Jordan: First cases of COVID-19 among Syrian refugees

Syrian refugees near the Zaatari refugee camp Syrian refugees near the Zaatari refugee camp REUTERS/Muhammad Hamed

08 September 2020

People tested positive for Covid-19 after had contact with two infected refugees are being separated and isolated

The United Nations Refugee Agency (UNHCR) confirmed two cases of Covid-19 in the Azraq camp for Syrian refugees in Jordan which inhabits around 40,000 Syrian Refugees who have fled Syrian Civil War. These two patients have been transferred to the quarantine facility after testing positive and more testing is being currently carried out for all people they were in contact with.

"It is a reminder that everyone has been affected by this epidemic, and solutions must be addressed through international solidarity and cooperation," UNHCR’s statement said. Mohammad Hawari, Spokesperson for UNHCR, reported that two patients are quarantined in the Dead Sea isolation center. Refugees in the camp who have come in contact with infected patients have also been moved to an ‘isolated zone’ inside the camp itself. The camp also has 14 hospital beds designated for the Covid-19 patients. However, people are concerned that the virus could easily spread to other people in the camp. “The developments this week have obviously been a worrying situation for all, but especially for refugees living in the camps. Crowded spaces and cramped living conditions make social distancing difficult,” said Dominik Bartsch, the UNHCR representative in Jordan.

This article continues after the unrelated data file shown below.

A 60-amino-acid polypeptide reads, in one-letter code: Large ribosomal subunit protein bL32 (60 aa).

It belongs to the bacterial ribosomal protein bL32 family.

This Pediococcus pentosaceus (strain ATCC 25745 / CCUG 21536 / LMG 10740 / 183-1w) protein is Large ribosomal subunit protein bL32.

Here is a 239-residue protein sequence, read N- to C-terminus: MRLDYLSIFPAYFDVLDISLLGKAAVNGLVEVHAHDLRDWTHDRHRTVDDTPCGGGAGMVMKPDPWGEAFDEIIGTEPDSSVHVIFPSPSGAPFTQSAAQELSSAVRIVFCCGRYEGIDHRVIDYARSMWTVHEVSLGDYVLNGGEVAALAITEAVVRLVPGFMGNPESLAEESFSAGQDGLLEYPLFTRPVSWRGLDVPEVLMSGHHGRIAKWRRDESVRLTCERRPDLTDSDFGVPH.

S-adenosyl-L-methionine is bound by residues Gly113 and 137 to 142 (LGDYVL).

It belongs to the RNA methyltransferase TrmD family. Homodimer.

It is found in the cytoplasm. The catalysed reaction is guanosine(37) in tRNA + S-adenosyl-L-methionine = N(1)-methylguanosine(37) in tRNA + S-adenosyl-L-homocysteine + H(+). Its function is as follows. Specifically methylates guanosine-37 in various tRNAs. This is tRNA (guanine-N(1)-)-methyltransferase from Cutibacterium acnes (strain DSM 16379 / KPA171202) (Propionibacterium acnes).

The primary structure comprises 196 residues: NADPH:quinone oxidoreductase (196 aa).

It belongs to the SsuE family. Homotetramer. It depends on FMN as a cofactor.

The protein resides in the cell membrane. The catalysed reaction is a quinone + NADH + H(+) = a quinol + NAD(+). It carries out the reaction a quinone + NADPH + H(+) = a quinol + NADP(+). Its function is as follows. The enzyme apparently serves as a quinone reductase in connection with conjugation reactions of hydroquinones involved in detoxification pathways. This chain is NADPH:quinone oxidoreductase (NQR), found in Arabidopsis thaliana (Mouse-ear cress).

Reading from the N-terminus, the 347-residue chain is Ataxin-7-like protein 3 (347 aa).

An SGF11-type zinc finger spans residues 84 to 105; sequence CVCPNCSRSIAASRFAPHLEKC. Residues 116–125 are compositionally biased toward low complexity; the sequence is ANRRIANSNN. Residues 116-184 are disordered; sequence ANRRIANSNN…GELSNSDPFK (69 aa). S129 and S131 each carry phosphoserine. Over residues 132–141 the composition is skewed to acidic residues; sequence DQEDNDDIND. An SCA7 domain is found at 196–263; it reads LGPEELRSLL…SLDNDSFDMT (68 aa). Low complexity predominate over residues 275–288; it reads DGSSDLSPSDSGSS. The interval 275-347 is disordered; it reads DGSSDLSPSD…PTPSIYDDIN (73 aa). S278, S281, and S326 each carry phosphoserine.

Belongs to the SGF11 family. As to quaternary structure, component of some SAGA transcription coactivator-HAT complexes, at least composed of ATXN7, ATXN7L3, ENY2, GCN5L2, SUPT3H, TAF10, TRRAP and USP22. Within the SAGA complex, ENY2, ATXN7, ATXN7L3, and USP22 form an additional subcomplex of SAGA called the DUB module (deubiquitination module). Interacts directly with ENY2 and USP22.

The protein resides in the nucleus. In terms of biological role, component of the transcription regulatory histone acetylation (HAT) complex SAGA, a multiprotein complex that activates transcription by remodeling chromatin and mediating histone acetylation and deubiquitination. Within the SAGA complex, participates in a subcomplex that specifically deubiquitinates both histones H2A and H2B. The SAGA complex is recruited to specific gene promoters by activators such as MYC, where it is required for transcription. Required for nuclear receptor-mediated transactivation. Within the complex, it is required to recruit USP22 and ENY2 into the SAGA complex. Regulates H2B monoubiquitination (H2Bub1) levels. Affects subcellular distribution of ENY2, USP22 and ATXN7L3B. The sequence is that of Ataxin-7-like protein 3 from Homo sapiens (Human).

There are around 40,000 refugees in Azraq Camp and around 80,000 in Zaatari which is a much larger camp in Jordan itself. Jordan is home to around 650,000 Syrian Refugees, most of them have not been accommodated in camps. Jordan has reported around 2,478 cases of Covid-19 and 19 deaths due to the virus. Around 5.5 million have fled Syria since the country broke into war in 2011 with most of them fleeing to neighboring countries and struggling to make ends meet. The virus has taken a heavy toll on the region’s economies. Experts are suggesting that stopping Covid-19 infections can become difficult owing to the poor living conditions of the refugees in the camps.


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Author: Saumya Bhardwaj

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